The BBC couldn’t really have picked a worse time to accidentally send an email to all their staff filled with not-so-positive comments about Vanessa Feltz.
Meant for a select few, the email contained details of Feltz’s annual review, allegedly reading “When we launched Vanessa’s breakfast programme, we were aware we would have to find the right balance between her skills and the much tighter format.
“We reduced the number of stories (fewer, bigger, better) and tried to create more time for her personality and interaction, but it still felt constricted and lacking personality.”
Shortly after the email was sent, the culprit sent out another mass email asking employees to delete the former without opening it. This rule was obviously not obeyed by everyone, as the information was leaked within the day.
Importantly, it raises concerns about the privacy of performance & development within companies. Although there are no direct laws protecting employees’ privacy regarding reviews, it is considered HR best practice to keep it between employees, their line managers and HR personnel. It is very important that staff privacy is safe-guarded, because the result of an accident like this one could be hugely damaging – especially for the BBC who are very much at the forefront of the public eye currently.
What can we learn?
Safe-guarding the privacy of employees has always been important, and when something like this happens it brings about a general awareness of a problem that still exists; managers who don't take privacy seriously end up damaging the employee’s as well as the company’s reputation.
When companies are sharing private information over email, they need to be aware of the risks of a seemingly harmless mistake like hitting a wrong button. There are better, more secure ways to store your information and companies the size of the BBC should be employing them – more and more businesses are moving their employee data into the Cloud, a secure and robust means of storing data such as reviews and development plans.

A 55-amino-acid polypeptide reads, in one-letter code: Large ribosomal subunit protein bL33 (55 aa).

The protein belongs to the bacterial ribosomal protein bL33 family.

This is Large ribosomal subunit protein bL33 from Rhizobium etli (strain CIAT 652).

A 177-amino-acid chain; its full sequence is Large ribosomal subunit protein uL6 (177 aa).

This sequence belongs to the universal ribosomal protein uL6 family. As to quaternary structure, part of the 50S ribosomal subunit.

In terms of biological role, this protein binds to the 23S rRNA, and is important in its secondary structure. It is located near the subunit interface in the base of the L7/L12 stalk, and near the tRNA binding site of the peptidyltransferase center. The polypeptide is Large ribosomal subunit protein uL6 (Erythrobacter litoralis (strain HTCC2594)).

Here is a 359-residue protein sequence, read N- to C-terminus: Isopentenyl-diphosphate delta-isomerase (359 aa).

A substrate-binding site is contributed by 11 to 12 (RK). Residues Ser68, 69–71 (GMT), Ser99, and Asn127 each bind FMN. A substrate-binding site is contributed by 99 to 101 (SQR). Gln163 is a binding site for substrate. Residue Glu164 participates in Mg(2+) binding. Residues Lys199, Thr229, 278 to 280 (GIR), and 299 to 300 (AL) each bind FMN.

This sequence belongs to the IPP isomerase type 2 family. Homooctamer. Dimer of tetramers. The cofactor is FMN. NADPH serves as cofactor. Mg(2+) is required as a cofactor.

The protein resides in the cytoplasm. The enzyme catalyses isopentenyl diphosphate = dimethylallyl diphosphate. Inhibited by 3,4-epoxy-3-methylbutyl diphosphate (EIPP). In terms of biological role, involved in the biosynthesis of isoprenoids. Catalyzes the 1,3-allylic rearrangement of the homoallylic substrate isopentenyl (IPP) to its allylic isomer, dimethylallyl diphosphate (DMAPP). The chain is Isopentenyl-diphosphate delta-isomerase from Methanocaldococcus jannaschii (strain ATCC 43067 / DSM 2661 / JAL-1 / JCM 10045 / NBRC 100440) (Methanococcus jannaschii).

Another thing we can all learn is that being in the public eye means enforcing policies and making sure everyone is remaining as compliant as they possibly can be; especially during those times there is no room for risk of a mistake like this one!
In general, though, compliance associated with HR legislation should be pretty high on our list no matter what the circumstances are, and I think we can all look to the BBC for an example of what not to do moving forward.
There are loads of ways to keep an employee’s data safe in the digital age; software systems are just one of many. We should be taking advantage of the digital revolution and avoid making tiny mistakes that could end up hurting our reputations and ruining our relationships with employees, which are becoming so vital to maintain.
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